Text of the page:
It was difficult not being near family or anything like that the entire time, that was, that was quite hard so, I can appreciate what it’s like guys moving away for substantial amounts of time and having to restart your life because at the time we thought we were going to be there for two years, but only ended up being there for about six months fortunately or unfortunately.
Just going to straighten this camera. Anyway, today I wanted to chat about confidence and building confidence when speaking English or when wanting to learn English because I had a lesson recently with one of my students and he had some difficulties at work so, I might tell you his story because I won’t mention his name, but he had been hired for a job and after a few months they had decided to let him go because they decided that they didn’t
have the money to have him on board at his experience level and not have someone with more experience to help train him up so effectively they needed someone with more experience and they only had enough money to hire one person.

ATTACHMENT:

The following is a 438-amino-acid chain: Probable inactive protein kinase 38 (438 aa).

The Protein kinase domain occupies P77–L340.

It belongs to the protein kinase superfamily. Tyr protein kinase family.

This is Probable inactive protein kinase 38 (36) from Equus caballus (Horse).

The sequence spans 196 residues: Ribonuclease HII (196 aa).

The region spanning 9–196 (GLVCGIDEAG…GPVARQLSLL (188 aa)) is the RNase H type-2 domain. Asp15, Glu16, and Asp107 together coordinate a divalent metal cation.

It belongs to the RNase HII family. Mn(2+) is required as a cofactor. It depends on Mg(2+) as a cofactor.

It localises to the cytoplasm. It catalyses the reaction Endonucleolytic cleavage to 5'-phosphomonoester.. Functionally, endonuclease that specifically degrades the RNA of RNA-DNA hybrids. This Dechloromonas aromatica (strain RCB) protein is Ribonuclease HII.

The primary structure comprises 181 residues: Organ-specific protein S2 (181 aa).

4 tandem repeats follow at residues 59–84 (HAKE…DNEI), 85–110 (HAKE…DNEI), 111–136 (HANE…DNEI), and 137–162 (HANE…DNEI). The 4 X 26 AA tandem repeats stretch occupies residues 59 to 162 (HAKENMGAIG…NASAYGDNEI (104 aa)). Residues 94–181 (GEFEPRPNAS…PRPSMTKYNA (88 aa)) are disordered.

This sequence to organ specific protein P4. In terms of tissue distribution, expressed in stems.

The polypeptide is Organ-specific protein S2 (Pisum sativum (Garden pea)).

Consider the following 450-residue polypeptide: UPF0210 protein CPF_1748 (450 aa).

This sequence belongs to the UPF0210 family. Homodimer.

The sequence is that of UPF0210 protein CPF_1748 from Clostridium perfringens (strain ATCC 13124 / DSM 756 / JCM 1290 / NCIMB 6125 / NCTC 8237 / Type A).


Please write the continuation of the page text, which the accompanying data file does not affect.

So, they decided they had to let him go but in the process of letting him go they had made him do a few exercises and like presentations to try and test whether he was going to be good enough for that position. So, I was helping him prepare for one of the talks that he had to give in order to try and, I guess, show confidence when he’s speaking when he’s presenting in English and, hopefully, keep his job.
But he lost it, unfortunately, because they had already decided that they needed someone more experienced, with more experience. I guess the good thing was though that he has grown a lot through that experience and he had to obviously work through some very tough situations and practice his English and presenting skills.
But the funny thing is with with this guy he speaks really well. He speaks really well, but he lacks the confidence because of these things that he’s gone through so, his confidence has been a bit chipped away at, it’s been a bit reduced because of these experiences where he is working for a company in Australia obviously is mostly Australians. They all speak English fluently and he has the same demands put on him as they would put on a native speaker.